My Hero

Henry Gannett, 3, is dressed as "Super Henry" and his brother Finn, 1, wears a Superman cape as they go to the "My Hero" exhibit at the Yellowstone Art Museum with their parents Tucker and Kristin Gannett on Thursday, August 24, 2017.

Captain America let the Hulk hold his shield while Wonder Woman took a selfie with Spider-Man.

It wasn’t your usual crowd at the Yellowstone Art Museum on Thursday night for the opening of “My Hero!” The exhibit, which is up through Jan. 2, 2018, includes 130 pieces depicting superheroes. It was curated by the Bedford Gallery in Walnut Creek, California.

These are superheroes like you’ve never seen them. Imagine the Hulk as a fat green cat in a piece titled "Cat-vengers" or Batman’s sidekick Robin in a police mug shot with his crime listed as “aiding and abetting.”

Dressed as Wonder Woman, YAM assistant curator Amanda Daniel strolled through the upstairs gallery marveling at the turnout of more than 200 people, including several youngsters under age 12.

“When you do something like this and it ends up being this big, you feel like Wonder Woman,” Daniel said.

A small crowd gathered around the “Terra Cotta Batman,” a takeoff of China’s iconic Terra Cotta Warriors.

“It’s so imposing,” Daniel said. “I like that parts of the show harken back to history and then you have the silly stuff too.”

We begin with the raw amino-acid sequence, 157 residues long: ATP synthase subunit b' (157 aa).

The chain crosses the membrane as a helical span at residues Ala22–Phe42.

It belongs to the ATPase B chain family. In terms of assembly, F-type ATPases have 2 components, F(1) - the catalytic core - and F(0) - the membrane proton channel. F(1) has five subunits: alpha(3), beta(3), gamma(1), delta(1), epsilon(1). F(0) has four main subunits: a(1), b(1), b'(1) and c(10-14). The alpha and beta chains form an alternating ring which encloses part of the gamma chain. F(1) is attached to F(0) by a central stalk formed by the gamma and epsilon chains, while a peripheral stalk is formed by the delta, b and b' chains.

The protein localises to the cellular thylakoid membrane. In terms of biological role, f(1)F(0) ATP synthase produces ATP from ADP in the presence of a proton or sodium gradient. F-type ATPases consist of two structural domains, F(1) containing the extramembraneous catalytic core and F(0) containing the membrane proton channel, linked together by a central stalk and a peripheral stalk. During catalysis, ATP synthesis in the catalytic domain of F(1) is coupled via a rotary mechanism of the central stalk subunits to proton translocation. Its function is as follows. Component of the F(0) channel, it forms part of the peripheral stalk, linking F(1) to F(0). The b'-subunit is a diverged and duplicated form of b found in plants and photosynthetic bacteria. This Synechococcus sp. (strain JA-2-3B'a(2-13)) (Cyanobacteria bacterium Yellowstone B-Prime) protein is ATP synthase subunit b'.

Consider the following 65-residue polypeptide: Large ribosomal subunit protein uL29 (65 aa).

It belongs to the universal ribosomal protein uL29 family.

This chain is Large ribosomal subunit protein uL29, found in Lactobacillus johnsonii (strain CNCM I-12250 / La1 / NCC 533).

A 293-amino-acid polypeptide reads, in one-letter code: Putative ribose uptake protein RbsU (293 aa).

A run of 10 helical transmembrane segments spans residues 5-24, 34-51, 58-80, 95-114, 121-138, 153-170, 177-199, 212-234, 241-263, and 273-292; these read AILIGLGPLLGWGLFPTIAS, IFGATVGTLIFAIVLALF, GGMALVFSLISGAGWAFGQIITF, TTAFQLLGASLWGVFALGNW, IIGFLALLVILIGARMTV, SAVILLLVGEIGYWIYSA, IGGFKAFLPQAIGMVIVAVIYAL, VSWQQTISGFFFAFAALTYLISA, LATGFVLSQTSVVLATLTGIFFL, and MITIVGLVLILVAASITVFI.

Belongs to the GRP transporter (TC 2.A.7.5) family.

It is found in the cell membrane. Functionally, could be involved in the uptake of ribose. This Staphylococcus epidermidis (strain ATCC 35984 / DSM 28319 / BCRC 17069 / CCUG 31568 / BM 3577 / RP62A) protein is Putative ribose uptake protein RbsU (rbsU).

One piece by Alessandro Rabatti of Florence, Italy, turned Abraham Lincoln, Queen Elizabeth and Mao Tse-Tung into superheroes. The images were taken from bank notes from the U.S., England and China.

Curator Bob Durden said the works are fun to look at, but they also pose serious questions about gender roles and aging.

“What happens to these superheroes as they age?” Durden said. “It’s comic, but it forces us to think about how our identity changes as we age.”

A group of Rocky Mountain College students came to the opening as part of marketing class. Student Jen Valentine said it was a nice surprise to see such a contemporary exhibit.

'My Hero' exhibit at YAM

People look at the "My Hero" exhibit at the Yellowstone Art Museum last month. It will be on view to visitors during the museum's free day on Saturday, Sept. 23.

“When you walk into a museum, you don’t think of anything modern,” Valentine said. “The superheroes have been modernized. It’s a nice change of pace.”

Nicolas Cordero, a senior at Rocky and a native of Ecuador, said he outgrew superheroes a while back, but noted that everybody needs a hero to look up to.

“Heroes come with fairness, and the hero brings peace. That’s something we need right now,” Cordero said.

Several family-friendly activities will take place in conjunction with the exhibit. Sept. 9 is “Superhero Saturday,” co-hosted by the Billings Public Library and the YAM. There is free admission at the YAM that day if you mention that it is Superhero Saturday.

On Sept. 28, RMC philosophy professor Aaron Rosen will discuss the other side of heroism in contemporary comics in a 6:30 p.m. lecture titled “The Anti-Hero in Contemporary Comics.” Billings illustrator Jason Jam will conduct a children’s workshop, “Comics for Kids,” on Nov. 25.

For more information about these events, go to artmuseum.org.

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Entertainment Reporter

Jaci Webb covers entertainment for The Billings Gazette.